St Nicholas Church

St Nicholas Church site is in close proximity to the assumed position of St Nicholas Church (Gardner 1754 records it as lying 20 rods (100m) SE of Blackfriars Monastery). The debris field lies 168m SSE of Blackfriars ruins in the scoured area of seabed east of the inner sand bank. The ruins appear as scattered blocks of masonry in the multibeam images lying in an area of the sea floor that is lower than the surrounding bed. The site lies some 410 m east from the present (2012 AD) cliff line, at a depth of 8.4 metres and covers an area of approximately 630 m2. The debris field is symmetrical with no clear western accumulation of larger blocks. This is in accordance with the description of the church as a cruciform structure with a central tower. St Nicholas church is reported to have probably collapsed over the cliffs sometime in the late 15th Century (c.1480 A.D. Gardner 1754) which would give the ruins an approximate time of submergence under the sea of 529 years. However, the reconstruction of cliff retreat, coupled with the position of the ruins, supports the view that the ruins have been on the seabed since c. 1700, which reduces the period of submergence to 332-360 years; a similar time to the ruins of St Peter's. The church was ruined and stripped of the most valuable materials (wood, lead, bells). Thus the remains are those of a ruined structure that collapsed down a cliff (height of cliff c. 19m based on reconstructed topography). The lack of a building on this area on the Agas map may point to it being nothing more than the foundations of the former church.

3D visualisation of the St Nicholas church site based on 2012 R2Sonic Multibeam survey. Scour pits and sand tails are clearly visible where tidal currents interact with the ruins.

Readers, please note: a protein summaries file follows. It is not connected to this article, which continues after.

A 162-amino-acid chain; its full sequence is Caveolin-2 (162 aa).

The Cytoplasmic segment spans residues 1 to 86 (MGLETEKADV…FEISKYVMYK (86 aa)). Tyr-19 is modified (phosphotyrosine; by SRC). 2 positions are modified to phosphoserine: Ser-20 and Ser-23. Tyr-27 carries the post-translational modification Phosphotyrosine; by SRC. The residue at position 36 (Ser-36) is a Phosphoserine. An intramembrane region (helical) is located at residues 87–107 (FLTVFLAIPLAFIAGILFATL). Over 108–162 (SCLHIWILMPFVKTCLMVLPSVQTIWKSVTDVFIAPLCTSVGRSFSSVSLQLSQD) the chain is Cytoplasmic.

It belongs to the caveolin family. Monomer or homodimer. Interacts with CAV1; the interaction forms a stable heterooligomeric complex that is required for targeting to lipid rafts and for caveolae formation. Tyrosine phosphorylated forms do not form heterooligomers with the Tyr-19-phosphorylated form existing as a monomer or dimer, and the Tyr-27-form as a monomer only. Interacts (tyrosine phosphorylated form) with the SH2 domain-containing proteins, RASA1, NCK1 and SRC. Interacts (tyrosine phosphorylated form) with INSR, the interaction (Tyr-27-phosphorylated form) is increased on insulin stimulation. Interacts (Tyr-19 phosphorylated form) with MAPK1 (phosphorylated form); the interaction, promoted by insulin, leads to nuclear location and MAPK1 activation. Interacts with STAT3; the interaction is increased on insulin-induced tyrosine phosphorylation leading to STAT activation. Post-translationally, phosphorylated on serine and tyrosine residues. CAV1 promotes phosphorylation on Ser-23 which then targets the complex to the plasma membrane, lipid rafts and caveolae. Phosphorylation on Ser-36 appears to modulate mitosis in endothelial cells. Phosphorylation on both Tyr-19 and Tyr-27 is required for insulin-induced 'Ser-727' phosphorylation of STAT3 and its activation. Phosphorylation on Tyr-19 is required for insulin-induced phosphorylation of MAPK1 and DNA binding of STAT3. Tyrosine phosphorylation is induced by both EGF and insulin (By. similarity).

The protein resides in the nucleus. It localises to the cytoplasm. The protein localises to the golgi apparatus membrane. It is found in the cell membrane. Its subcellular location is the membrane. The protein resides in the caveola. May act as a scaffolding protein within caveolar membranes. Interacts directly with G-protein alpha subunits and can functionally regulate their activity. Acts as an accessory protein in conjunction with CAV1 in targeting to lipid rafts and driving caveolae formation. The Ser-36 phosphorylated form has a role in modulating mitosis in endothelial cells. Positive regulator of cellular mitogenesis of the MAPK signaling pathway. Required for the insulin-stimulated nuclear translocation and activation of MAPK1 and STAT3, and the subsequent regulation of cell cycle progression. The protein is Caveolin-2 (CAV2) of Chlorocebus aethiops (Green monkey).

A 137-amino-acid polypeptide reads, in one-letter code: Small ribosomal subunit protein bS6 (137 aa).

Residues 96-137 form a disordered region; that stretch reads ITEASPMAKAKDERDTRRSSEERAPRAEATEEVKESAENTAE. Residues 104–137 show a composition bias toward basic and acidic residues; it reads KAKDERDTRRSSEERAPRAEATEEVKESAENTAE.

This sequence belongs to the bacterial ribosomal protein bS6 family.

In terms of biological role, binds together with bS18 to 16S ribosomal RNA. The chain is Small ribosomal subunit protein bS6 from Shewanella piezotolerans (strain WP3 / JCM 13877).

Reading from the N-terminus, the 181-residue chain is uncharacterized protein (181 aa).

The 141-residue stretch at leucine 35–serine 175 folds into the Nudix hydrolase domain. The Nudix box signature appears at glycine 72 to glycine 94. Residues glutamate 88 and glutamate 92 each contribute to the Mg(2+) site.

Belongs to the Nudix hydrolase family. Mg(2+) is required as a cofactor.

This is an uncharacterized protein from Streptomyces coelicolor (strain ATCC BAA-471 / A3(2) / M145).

Visualisation of the St Nicholas church site showing evidence of sediment accumulation over the site, and scour to the north and east. MBES and Sidescan show how the ruins interact with the flow and sediment to create scour pits and sand tails to the south.

Diver surveys were conducted at this site in 2008 and resulted in recovery of four stones that were adjacent to larger structural blocks. Two of these stones contained traces of lime mortar adhered to their surface. Blind analysis of a sample of this mortar and a sample of mortar recovered from inside a collapsed section of the southern wall of Greyfriars monastery, was undertaken for English Heritage by Sandberg LLP (report 39360/C). This confirmed the sample recovered from the submerged site as of identical composition to that of the Greyfriars monastery sample. Diver surveys undertaken in 2008 in poor visibility confirmed the presence of relatively large blocks of flint and rubble scattered over the site, and the possible presence of some worked stone material. The diver survey also provided independent estimates of the block sizes as approximately 1.4m length and between 03-0.6m height above seabed. The Klein 3900 sidescan survey in 2009 (Figure 27), gave an average block size of 1.3m length by 0.90m width, whereas the higher resolution MBES survey of 2012 record them as larger at 1.72 x 1.10m as a result of the burial of the smaller blocks visible in the earlier survey. The 2008 and 2012 multibeam surveys give a block height above seabed of between 0.3-0.8m, similar to those reported at the St Peter's and All Saints sites (Bacon & Bacon 1979; 1988).

DIDSON-DH images of St Nicholas church ruins. (L) shows a large masonry block with a square indent in the top probably associated with the tower. (C & R) block fields from remains of wall foundations.